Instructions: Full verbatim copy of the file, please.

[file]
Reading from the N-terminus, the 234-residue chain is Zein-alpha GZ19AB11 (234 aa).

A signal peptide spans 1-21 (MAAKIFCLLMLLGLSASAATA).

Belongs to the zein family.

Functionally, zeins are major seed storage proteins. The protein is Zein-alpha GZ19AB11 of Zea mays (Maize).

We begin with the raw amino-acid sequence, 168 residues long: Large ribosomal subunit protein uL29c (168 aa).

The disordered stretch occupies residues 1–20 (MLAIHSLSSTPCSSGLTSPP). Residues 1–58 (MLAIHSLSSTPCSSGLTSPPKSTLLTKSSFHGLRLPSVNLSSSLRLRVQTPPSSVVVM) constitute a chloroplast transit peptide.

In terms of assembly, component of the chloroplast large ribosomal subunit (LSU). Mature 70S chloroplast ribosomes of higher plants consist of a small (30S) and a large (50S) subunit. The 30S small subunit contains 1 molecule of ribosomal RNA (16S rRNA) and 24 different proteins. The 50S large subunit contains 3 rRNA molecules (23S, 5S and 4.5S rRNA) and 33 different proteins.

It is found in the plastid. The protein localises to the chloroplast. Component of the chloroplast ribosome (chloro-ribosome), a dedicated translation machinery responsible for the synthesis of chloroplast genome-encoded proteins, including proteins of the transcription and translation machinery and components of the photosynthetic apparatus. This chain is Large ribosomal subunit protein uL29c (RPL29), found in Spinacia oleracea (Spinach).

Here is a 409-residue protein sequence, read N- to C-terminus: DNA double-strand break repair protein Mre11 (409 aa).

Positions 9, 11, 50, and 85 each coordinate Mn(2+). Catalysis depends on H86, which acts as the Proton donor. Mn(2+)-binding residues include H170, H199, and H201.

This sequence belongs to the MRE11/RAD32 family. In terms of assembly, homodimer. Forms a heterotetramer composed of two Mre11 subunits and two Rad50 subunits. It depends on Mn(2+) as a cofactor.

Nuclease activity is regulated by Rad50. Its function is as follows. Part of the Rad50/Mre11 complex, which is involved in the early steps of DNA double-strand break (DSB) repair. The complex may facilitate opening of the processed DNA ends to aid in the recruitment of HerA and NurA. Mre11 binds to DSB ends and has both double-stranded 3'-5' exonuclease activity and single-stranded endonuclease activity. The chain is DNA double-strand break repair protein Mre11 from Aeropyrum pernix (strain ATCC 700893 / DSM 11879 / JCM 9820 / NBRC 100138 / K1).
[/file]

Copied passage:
Reading from the N-terminus, the 234-residue chain is Zein-alpha GZ19AB11 (234 aa).

A signal peptide spans 1-21 (MAAKIFCLLMLLGLSASAATA).

Belongs to the zein family.

Functionally, zeins are major seed storage proteins. The protein is Zein-alpha GZ19AB11 of Zea mays (Maize).

We begin with the raw amino-acid sequence, 168 residues long: Large ribosomal subunit protein uL29c (168 aa).

The disordered stretch occupies residues 1–20 (MLAIHSLSSTPCSSGLTSPP). Residues 1–58 (MLAIHSLSSTPCSSGLTSPPKSTLLTKSSFHGLRLPSVNLSSSLRLRVQTPPSSVVVM) constitute a chloroplast transit peptide.

In terms of assembly, component of the chloroplast large ribosomal subunit (LSU). Mature 70S chloroplast ribosomes of higher plants consist of a small (30S) and a large (50S) subunit. The 30S small subunit contains 1 molecule of ribosomal RNA (16S rRNA) and 24 different proteins. The 50S large subunit contains 3 rRNA molecules (23S, 5S and 4.5S rRNA) and 33 different proteins.

It is found in the plastid. The protein localises to the chloroplast. Component of the chloroplast ribosome (chloro-ribosome), a dedicated translation machinery responsible for the synthesis of chloroplast genome-encoded proteins, including proteins of the transcription and translation machinery and components of the photosynthetic apparatus. This chain is Large ribosomal subunit protein uL29c (RPL29), found in Spinacia oleracea (Spinach).

Here is a 409-residue protein sequence, read N- to C-terminus: DNA double-strand break repair protein Mre11 (409 aa).

Positions 9, 11, 50, and 85 each coordinate Mn(2+). Catalysis depends on H86, which acts as the Proton donor. Mn(2+)-binding residues include H170, H199, and H201.

This sequence belongs to the MRE11/RAD32 family. In terms of assembly, homodimer. Forms a heterotetramer composed of two Mre11 subunits and two Rad50 subunits. It depends on Mn(2+) as a cofactor.

Nuclease activity is regulated by Rad50. Its function is as follows. Part of the Rad50/Mre11 complex, which is involved in the early steps of DNA double-strand break (DSB) repair. The complex may facilitate opening of the processed DNA ends to aid in the recruitment of HerA and NurA. Mre11 binds to DSB ends and has both double-stranded 3'-5' exonuclease activity and single-stranded endonuclease activity. The chain is DNA double-strand break repair protein Mre11 from Aeropyrum pernix (strain ATCC 700893 / DSM 11879 / JCM 9820 / NBRC 100138 / K1).